A sense of uselessness, of total despair, washed over me. I tasted it, like grit in the back of my throat, and forced it back with a hard swallow. For a moment, I leaned more weight against the wall, heard my tattered clothes scraping harshly against the mud-brick. But I kept moving. Why couldn’t he just leave me alone? Why couldn’t he just let me go? He had other workers. He didn’t need me.

But I knew. It was because I’d bitten him. I could still hear his howl of shock and rage.

“I won’t go back,” I mumbled, too softly for anyone to hear, voice choked with tears and anger.

My fingers found another opening: a window, its edges ragged and broken with decayed stone.

With a surge of hope, I stepped back from the wall, placed both hands on the crumbling ledge and pushed my small form upwards. Stone ground into my stomach and the sharp pain in my side lanced down into my leg. I began to flail, tilting forward. I couldn’t see where the window led, but it didn’t matter. Anywhere was better than here.

I began to fall forward into the darkness, gasping with effort and triumph.

A hand latched onto my ankle.

“No!” I screamed, hope flailing desperately in my chest. “I won’t go back! I won’t!”

“You bloody well will,” the man grunted.

Another hand grabbed the waist of my breeches, gripped the cloth tight, and as the man heaved I felt myself lifted up off the window’s ledge by the pants and ankle and thrown backwards, out into the alley.

I hit the opposite wall hard. As I collapsed to the ground, no longer able to breathe, the moon reappeared from behind the clouds, startlingly bright. I tried to catch myself with my hands, but I had no strength left. My arms crumpled and the side of my face struck the mud-slicked cobbles. Pain jolted through my jaw and I tasted fresh blood. My own blood. I moaned.

The man didn’t give me time to recuperate. My arms still useless, my hands grasping feebly at nothing, the man kicked me hard in the stomach, the force of the blow throwing me onto my back. I coughed as blood trickled down into my throat, tried to curl into a protective ball, but a hand latched onto the front of my shirt and hauled me upright. The man loomed over me, then jerked me in close, my feet no longer touching the ground.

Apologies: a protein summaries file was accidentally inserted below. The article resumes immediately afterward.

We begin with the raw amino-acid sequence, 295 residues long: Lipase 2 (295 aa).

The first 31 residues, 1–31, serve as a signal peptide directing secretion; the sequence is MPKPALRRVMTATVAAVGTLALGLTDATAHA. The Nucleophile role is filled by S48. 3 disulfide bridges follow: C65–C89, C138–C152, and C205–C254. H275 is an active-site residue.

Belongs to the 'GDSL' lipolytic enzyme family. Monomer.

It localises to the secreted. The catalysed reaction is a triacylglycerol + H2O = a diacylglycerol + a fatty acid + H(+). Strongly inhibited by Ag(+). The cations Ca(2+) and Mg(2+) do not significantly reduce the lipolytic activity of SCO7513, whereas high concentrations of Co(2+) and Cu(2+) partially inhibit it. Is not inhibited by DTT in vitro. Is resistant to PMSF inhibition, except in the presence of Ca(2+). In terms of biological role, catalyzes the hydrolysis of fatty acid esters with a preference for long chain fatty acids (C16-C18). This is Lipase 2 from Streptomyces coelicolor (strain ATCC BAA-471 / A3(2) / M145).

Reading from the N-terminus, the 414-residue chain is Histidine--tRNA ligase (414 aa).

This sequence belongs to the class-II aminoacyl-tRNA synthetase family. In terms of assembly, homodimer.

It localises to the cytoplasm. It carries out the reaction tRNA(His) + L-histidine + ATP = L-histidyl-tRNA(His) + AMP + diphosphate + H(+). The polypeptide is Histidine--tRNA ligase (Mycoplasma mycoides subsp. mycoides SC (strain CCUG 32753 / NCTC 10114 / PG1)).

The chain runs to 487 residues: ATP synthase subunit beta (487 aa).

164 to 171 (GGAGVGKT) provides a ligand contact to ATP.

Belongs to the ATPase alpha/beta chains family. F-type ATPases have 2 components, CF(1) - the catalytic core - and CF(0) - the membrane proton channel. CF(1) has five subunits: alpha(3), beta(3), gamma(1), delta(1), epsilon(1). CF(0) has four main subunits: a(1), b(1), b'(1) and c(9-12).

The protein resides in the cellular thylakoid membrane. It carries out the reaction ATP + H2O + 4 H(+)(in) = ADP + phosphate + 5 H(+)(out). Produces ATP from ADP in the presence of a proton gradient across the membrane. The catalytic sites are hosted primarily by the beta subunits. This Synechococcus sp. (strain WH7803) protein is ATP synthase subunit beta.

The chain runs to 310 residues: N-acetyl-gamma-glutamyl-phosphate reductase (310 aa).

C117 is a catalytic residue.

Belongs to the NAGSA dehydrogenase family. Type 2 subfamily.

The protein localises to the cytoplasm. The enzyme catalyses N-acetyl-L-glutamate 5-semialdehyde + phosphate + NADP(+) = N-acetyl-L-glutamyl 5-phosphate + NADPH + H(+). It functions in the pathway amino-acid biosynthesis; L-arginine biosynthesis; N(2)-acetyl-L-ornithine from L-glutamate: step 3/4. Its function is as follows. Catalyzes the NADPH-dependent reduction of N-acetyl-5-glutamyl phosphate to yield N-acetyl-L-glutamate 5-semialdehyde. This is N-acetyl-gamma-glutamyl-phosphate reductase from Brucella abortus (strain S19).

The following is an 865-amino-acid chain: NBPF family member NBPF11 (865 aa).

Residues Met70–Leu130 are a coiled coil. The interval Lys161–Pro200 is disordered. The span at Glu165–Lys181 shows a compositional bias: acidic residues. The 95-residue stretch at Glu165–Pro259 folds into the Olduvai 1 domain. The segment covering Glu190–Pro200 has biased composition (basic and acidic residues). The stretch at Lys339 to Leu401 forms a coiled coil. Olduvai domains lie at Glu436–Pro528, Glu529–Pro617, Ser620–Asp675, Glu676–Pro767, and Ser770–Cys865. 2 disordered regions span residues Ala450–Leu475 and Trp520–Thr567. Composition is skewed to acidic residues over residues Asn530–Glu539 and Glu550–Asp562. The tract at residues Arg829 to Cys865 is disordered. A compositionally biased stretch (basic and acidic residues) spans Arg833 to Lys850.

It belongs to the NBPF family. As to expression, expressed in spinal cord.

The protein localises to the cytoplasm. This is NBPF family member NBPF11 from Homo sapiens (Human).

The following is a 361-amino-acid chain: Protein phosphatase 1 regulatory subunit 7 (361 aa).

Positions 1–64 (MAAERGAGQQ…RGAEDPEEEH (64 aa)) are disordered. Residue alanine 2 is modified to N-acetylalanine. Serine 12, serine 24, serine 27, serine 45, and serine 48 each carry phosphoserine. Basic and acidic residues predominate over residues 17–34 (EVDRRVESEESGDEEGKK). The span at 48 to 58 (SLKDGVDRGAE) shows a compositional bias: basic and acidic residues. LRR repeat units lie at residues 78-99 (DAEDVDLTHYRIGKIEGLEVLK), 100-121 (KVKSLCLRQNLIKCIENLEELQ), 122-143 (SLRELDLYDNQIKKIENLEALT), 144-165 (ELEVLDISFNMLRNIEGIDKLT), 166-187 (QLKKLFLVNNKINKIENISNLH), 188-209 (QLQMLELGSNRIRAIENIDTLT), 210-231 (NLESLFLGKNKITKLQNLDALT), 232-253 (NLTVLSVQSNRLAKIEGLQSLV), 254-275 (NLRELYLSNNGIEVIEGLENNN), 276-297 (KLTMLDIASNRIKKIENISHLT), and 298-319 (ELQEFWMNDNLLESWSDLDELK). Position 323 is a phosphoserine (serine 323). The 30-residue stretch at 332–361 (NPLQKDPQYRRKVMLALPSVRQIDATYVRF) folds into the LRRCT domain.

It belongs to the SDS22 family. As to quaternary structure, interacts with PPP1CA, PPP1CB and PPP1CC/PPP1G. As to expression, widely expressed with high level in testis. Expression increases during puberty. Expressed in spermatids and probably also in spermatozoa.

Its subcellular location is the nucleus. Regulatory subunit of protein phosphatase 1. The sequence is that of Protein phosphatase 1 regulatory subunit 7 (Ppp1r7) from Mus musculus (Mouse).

“Thought you could run, eh?” Putrid breath blew across my face. “No one runs from Corum.”

My head rolled sideways, no longer under my own control. I had no more strength left. And for the first time I saw my attacker:

His face was screwed up into a snarl of hatred, eyes sharp and black in the moonlight, teeth yellowed and crooked. Brown hair lay in tangles on fatty, bulging skin, a few locks twisted and tied together with thin, colored string.

“No one,” he said again when he saw he’d caught my attention.

I spat into his face.

He hesitated a single moment, trembling in shock. Then he growled and threw me again.

I hit the mud-brick wall, bounced off it into something wooden resting in another corner, where the alley turned yet again. I caught myself on its edge, one hand holding, the other slipping off and splashing into collected water.

A rain barrel. Or what was left of one.

I steadied myself, pulled myself upright so that I was kneeling over the water.

And then I froze.

Confusion stabbed deep into my gut as I stared down into the reflection on the rippled surface of the water.

It wasn’t me. It was a boy, not yet ten. Round face with smooth skin encrusted with the Dredge, with dirt and blood and tears. Light brown eyes wide and desperate. Hair short and crawling with lice.

Then the reflection of the moon in the water was eclipsed by Corum’s shadow.

I jerked back but Corum was too quick. His hand fell onto the back of my head, fingers curling tight in my hair. I screamed as Corum, nearly three times my height and weight, dropped to one knee beside me and in a rough voice spat, “No one!”

He placed his other hand over the one wrapped in my hair, then thrust my head downwards. Stagnant water closed up and over my ears, drowning out my screams, drowning out Corum’s harsh breathing as he held me down with his full weight. I struggled, pushed back from the barrel, kicked my legs, writhed and squirmed and fought. Water splashed out of the barrel, soaked into my clothing. But there was no purchase, no strength left in me, and then water filled my mouth and I drew it in, pulled its coldness down into my lungs and I felt it filling me, seeping into every part of my body. And as it touched my arms I felt my struggling relax, felt my arms go numb and slack. Strength ebbed from my legs. And then I felt myself sinking, down and down into the depths of the barrel, down and down forever.

As I sank I suddenly realized why I couldn’t use the river.

Because this wasn’t me dying. It was someone else. Someone who lived in the slums beyond the Dredge.

And then I woke.

All contents are copyright of Joshua Palmatier, 2017.